Ohio workers who suffer workplace injuries have the right to receive workers’ compensation benefits. For those who are unable to work for a certain amount of time as they receive treatment and recover, it might be possible to get temporary total compensation. The eligibility for this type of workers’ compensation benefits depends on certain factors. Those who qualify have been restricted from working because of an injury suffered at work, and they have been released to work on modified duty but the employer does not have work that meets what the worker is able to do.
To collect these benefits, the worker must file a request for temporary total compensation. The worker’s physician must also provide information regarding the worker’s ability to work and any restrictions. The worker must also submit the earnings he or she received at work for the 52 weeks before suffering the workplace injury.
The payments are full weekly wages for the first 12 weeks after the date of the injury. The amount earned for six weeks and/or the last seven days before the injury date will be calculated and the average will be determined, with the worker receiving 72 percent of that number. After 12 weeks, the worker will receive the average weekly rate based on what was earned in the previous 52 weeks before the injury. The average will be determined and the worker receives 66 2/3 percent of that number.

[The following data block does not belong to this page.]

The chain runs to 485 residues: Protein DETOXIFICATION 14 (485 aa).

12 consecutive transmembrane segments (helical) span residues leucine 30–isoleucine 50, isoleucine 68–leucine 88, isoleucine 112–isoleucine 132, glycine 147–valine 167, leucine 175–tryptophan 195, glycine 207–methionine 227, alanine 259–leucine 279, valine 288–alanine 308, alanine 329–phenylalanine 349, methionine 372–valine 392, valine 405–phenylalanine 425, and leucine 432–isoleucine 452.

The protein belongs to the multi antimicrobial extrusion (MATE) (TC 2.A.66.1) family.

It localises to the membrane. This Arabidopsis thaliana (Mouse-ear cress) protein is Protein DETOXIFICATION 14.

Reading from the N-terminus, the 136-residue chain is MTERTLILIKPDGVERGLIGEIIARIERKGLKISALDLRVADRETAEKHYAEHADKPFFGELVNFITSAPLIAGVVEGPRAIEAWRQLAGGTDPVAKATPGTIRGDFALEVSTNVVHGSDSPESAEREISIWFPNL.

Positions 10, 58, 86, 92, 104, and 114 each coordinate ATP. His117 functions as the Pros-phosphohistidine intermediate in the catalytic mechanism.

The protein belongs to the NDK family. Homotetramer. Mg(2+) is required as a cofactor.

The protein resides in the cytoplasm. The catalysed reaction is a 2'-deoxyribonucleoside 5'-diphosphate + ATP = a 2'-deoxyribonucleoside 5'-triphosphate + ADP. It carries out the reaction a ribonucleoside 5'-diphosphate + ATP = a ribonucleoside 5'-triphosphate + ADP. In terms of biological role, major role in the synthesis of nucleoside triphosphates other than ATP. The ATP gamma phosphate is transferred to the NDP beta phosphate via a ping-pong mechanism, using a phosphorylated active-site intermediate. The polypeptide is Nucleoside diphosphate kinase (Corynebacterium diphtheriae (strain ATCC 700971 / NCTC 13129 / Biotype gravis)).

The temporary total payments will cease if the person goes back to work; if their doctor says they can return to their former job; if the employer provides work within the doctor’s restrictions; if the worker has reached maximum medical improvement; if the worker was working during the period of disability; if he or she is incarcerated; or if the worker abandons employment voluntarily.
Lost wages are often at the forefront of concerns for injured workers. If there is a problem with collecting wage loss benefits, the injured worker may wish to consult a workers’ compensation attorney.
Source: bwc.ohio.gov, “What is temporary total compensation?,” accessed on Feb. 27, 2017